OK, the market is in a terrible hole. But the question is what has the market priced in and how accurate is it? No earnings growth at all in the case of Rio and BHP, and precious little growth across the market more generally. Such bearishness has proven close to the mark, but it is worth watching for significant mis-pricing. Deutsche notes that the downgrades continue, although their rate has slowed:
Over the past month earnings forecasts were cut for 117 ASX200 companies, compared to upgrades for 68. This is the best ratio in 6 months, but is still below long-run averages. More concerning is the plunge in earnings revision ratios globally. As an example, for every S&P500 company having earnings forecasts upgraded, there were almost three seeing downgrades, the worst ratio since March 2009. The chart below shows that equities haven’t tended to rally sustainably until the worst has been seen, though this may not be too far off.
Deutsche says earnings growth will be 14% this financial year, falling to 13% next year:
Consensus aggregates appear distorted by issues such as recent demergers, and consequently understate growth. On our estimates, consensus is looking for 14% EPS growth in FY12, with resources again expected to be the driver. The market PE ratio of 10.8x (7% below the 18m average) suggests skepticism amongst investors that this growth will be delivered. We estimate that consensus is looking for 14% growth for industrials in FY12, but 12% excl. Leighton. We retain our view that this will drop to 5-10%. Banks are expected to grow earnings by only 3% in FY12, which looks easily achievable. Still, with recent outperformance banks are looking less cheap. Resource valuations look attractive, but there is considerable near-term uncertainty around the direction of key commodity prices.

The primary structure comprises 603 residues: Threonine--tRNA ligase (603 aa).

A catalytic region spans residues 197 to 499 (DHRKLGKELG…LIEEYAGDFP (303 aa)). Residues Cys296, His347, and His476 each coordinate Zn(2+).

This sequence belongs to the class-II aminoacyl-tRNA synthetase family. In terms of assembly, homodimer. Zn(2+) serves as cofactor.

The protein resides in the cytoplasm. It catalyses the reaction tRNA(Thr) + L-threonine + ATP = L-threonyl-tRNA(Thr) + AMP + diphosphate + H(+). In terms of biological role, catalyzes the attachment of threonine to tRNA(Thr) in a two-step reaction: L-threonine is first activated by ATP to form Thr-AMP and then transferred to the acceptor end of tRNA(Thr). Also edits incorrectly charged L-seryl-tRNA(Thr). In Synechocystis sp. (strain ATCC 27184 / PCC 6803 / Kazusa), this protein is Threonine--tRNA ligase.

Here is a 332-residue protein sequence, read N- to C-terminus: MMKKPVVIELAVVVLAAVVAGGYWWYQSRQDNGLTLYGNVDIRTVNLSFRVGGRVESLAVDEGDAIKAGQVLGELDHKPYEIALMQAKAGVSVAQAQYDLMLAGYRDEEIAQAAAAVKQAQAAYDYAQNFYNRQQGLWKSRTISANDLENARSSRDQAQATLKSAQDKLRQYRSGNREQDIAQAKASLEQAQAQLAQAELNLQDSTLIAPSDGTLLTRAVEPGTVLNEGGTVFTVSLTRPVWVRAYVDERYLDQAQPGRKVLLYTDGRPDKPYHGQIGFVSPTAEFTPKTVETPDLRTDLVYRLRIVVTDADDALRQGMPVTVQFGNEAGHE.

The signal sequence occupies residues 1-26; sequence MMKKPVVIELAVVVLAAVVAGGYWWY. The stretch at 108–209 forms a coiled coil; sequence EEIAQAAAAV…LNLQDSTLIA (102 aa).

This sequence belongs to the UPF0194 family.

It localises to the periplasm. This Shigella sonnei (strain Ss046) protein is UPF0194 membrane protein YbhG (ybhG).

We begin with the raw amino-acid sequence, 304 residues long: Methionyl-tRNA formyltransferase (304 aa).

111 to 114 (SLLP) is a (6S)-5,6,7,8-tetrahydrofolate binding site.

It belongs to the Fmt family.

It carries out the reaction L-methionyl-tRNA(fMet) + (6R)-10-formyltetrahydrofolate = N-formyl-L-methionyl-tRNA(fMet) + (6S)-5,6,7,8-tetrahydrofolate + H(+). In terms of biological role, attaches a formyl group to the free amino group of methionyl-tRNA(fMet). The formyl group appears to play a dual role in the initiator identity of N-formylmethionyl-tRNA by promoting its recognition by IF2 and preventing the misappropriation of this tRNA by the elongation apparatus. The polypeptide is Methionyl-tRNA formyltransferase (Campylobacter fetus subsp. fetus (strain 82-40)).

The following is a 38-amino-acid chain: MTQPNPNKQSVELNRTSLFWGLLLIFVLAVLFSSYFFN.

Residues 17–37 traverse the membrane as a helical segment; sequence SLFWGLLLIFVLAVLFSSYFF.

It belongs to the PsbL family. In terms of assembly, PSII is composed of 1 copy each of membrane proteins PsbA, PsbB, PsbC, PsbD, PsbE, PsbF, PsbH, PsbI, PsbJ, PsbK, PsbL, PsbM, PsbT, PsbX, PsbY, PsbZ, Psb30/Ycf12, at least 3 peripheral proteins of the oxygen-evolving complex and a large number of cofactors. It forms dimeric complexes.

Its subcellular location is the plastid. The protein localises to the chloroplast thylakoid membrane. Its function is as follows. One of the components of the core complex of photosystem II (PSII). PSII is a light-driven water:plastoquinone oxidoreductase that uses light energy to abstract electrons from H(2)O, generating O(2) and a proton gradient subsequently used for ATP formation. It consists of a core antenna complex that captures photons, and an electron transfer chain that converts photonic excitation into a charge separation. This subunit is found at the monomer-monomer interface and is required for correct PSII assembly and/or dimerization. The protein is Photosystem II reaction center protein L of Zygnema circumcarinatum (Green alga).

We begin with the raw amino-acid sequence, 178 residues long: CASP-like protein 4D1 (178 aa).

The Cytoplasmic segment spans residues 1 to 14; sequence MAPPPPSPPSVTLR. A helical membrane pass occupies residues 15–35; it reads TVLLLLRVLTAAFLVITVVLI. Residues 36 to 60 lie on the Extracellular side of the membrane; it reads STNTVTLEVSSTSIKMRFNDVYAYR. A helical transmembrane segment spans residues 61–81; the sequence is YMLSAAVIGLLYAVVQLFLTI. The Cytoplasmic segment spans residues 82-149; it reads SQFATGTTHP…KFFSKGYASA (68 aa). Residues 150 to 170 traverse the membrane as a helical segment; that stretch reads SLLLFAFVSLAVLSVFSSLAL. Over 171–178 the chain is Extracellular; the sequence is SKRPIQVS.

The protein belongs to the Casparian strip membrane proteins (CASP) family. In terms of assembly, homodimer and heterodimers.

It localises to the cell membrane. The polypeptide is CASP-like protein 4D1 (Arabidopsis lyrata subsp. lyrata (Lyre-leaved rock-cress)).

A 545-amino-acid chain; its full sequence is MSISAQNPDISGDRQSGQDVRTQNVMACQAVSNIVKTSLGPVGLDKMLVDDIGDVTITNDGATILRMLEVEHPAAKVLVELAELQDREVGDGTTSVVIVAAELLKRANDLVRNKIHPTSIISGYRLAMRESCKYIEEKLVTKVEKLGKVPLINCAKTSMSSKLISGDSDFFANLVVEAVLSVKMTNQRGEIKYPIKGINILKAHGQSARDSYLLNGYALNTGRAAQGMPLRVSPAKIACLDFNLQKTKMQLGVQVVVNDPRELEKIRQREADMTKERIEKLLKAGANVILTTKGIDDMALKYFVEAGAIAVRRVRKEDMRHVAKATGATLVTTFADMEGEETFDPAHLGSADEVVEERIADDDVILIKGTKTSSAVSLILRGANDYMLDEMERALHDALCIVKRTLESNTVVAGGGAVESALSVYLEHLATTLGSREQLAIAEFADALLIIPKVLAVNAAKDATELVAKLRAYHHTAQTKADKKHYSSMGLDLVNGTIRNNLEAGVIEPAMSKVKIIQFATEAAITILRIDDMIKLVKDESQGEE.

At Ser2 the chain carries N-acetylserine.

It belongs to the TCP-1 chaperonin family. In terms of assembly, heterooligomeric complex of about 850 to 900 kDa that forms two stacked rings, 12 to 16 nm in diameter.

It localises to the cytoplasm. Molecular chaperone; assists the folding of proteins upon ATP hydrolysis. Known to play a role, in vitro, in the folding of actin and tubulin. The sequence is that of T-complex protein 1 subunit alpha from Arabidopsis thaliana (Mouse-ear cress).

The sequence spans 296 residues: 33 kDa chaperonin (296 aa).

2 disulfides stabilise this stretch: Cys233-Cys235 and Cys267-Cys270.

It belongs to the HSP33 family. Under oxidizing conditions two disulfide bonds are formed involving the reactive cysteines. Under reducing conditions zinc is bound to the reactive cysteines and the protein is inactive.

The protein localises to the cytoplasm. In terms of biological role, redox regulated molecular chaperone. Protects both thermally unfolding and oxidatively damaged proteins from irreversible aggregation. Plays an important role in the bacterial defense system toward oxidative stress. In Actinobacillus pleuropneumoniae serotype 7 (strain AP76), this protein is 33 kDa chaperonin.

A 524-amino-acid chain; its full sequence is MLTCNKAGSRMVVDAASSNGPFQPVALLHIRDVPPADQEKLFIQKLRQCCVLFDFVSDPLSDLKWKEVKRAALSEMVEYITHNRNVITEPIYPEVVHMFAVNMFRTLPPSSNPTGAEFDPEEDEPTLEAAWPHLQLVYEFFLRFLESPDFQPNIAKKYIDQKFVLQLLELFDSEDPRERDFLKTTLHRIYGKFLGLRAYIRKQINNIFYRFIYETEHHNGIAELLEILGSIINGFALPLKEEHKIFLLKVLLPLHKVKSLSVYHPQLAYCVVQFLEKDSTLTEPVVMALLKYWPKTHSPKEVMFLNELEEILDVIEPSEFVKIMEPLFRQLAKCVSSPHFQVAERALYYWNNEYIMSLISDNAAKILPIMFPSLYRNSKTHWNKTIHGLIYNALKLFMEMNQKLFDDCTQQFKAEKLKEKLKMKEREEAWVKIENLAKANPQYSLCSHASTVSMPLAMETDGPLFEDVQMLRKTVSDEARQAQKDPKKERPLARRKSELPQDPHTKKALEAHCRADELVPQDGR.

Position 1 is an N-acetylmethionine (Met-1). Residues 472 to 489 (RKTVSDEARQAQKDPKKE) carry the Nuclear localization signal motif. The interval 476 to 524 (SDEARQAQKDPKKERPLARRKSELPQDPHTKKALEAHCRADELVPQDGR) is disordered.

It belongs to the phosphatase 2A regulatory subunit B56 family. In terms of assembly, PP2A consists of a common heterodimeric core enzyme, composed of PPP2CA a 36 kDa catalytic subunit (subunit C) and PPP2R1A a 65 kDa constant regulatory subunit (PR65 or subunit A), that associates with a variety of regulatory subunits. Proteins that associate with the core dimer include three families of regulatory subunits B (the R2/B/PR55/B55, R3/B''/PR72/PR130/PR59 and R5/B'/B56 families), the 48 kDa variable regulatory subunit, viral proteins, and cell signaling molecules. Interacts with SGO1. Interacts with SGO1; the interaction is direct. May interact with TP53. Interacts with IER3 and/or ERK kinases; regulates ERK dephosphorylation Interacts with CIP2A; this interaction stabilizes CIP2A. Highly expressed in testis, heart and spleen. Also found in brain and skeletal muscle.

Once again, the momentum comes from resources. Which means China drives our market. Which means Australia’s two speed economy is something like a microcosm of a two speed global economy. Which means uncertainty is still high.